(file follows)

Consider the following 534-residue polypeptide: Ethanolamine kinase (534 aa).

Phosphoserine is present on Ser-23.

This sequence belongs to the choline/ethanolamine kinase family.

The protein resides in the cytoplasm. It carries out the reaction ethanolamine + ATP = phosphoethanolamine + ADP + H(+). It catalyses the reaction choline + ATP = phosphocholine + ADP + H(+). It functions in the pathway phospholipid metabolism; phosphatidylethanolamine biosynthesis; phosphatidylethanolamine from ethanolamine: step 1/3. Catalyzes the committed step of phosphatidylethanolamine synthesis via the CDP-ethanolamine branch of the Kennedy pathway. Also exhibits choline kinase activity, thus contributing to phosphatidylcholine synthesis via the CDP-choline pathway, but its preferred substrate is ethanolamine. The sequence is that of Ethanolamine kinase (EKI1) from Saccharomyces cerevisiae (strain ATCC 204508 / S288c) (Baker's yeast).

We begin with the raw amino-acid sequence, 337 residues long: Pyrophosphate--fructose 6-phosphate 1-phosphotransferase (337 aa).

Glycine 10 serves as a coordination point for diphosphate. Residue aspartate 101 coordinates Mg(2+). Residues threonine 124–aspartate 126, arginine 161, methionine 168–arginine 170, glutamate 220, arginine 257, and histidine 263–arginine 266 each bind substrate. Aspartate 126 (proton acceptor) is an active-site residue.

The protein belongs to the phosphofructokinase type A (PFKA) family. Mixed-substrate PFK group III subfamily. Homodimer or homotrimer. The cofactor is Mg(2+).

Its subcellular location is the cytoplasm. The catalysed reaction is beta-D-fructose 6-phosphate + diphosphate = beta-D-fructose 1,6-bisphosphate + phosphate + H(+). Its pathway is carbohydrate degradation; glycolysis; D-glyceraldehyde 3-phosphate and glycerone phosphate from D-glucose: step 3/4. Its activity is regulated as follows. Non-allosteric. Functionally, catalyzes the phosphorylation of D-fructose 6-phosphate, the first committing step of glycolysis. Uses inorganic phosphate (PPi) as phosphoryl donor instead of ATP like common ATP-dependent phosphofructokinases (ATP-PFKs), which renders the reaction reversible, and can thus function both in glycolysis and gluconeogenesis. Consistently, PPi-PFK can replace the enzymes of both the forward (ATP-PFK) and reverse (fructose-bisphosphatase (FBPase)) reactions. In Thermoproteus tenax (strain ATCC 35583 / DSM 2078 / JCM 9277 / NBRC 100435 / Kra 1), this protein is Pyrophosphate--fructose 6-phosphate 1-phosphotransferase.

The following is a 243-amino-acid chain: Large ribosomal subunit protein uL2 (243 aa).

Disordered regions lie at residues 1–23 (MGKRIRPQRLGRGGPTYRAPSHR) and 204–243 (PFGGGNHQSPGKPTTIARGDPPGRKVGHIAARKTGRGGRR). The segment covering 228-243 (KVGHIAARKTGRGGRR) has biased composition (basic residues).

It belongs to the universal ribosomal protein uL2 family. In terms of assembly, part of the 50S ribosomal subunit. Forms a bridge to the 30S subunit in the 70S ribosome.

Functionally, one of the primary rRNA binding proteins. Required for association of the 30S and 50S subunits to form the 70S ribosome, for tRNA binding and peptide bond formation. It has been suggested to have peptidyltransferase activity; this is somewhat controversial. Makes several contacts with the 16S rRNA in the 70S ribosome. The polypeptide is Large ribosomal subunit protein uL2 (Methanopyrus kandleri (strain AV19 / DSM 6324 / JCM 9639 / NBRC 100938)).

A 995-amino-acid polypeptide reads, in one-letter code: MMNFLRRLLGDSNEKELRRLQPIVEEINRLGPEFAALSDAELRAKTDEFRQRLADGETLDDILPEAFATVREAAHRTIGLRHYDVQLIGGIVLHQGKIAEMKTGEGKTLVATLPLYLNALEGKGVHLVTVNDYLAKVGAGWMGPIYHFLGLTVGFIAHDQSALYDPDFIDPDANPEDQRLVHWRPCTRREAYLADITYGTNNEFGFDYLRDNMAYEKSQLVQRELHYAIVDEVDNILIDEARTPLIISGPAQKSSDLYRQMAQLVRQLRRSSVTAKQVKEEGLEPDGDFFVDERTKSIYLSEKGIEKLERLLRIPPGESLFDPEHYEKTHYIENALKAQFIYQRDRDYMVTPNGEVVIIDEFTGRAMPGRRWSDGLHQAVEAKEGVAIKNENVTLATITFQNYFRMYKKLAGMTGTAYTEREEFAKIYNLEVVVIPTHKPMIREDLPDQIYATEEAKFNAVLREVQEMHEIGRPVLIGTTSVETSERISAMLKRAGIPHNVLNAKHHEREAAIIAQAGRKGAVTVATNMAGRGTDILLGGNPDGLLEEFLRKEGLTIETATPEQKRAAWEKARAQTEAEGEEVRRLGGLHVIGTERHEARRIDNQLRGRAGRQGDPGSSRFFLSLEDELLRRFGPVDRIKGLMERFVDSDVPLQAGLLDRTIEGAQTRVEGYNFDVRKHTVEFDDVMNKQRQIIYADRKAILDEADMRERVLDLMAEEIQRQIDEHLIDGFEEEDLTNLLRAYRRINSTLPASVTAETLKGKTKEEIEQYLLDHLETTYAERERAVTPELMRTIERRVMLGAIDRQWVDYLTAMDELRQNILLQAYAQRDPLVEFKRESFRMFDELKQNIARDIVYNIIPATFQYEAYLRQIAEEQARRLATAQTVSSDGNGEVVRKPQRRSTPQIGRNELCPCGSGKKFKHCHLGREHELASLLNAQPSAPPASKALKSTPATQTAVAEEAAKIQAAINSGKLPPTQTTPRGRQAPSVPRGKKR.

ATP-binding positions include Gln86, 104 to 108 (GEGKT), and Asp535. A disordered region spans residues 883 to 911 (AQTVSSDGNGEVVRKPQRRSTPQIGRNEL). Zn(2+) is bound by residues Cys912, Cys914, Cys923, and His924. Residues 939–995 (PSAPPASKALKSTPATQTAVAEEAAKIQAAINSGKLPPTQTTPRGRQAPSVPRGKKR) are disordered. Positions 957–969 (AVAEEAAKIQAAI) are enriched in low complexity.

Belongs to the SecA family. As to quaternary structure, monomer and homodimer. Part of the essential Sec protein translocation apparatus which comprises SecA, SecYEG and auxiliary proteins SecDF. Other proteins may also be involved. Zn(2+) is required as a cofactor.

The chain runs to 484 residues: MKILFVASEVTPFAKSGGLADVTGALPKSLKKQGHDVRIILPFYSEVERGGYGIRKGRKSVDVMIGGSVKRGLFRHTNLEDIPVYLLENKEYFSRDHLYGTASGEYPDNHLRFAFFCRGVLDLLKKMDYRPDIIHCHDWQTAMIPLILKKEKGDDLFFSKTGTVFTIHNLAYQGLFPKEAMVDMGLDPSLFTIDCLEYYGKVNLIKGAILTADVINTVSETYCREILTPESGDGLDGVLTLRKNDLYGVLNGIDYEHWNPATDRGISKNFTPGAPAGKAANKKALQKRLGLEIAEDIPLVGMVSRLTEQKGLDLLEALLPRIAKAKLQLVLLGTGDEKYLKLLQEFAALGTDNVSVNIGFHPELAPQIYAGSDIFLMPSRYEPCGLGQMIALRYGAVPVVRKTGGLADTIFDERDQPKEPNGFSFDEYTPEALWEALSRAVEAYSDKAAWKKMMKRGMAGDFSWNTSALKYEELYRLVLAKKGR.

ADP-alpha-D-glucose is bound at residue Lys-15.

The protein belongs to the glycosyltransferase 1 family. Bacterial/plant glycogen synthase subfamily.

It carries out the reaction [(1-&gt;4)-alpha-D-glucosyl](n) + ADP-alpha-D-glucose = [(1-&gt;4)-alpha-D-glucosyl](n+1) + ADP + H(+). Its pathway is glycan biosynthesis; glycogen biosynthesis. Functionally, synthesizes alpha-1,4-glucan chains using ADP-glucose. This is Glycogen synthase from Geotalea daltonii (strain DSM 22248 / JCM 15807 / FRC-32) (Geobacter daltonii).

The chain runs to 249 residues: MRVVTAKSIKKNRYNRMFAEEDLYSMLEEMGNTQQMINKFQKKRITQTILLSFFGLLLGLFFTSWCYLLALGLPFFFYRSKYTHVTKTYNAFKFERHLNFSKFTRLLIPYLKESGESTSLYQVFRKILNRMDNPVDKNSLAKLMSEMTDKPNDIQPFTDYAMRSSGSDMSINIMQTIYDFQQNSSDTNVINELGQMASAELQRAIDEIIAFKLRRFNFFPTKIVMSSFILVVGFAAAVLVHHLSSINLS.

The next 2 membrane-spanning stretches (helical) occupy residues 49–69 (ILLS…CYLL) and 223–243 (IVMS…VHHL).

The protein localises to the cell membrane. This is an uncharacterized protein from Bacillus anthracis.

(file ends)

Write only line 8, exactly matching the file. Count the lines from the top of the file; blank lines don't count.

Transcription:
Its subcellular location is the cytoplasm. The catalysed reaction is beta-D-fructose 6-phosphate + diphosphate = beta-D-fructose 1,6-bisphosphate + phosphate + H(+). Its pathway is carbohydrate degradation; glycolysis; D-glyceraldehyde 3-phosphate and glycerone phosphate from D-glucose: step 3/4. Its activity is regulated as follows. Non-allosteric. Functionally, catalyzes the phosphorylation of D-fructose 6-phosphate, the first committing step of glycolysis. Uses inorganic phosphate (PPi) as phosphoryl donor instead of ATP like common ATP-dependent phosphofructokinases (ATP-PFKs), which renders the reaction reversible, and can thus function both in glycolysis and gluconeogenesis. Consistently, PPi-PFK can replace the enzymes of both the forward (ATP-PFK) and reverse (fructose-bisphosphatase (FBPase)) reactions. In Thermoproteus tenax (strain ATCC 35583 / DSM 2078 / JCM 9277 / NBRC 100435 / Kra 1), this protein is Pyrophosphate--fructose 6-phosphate 1-phosphotransferase.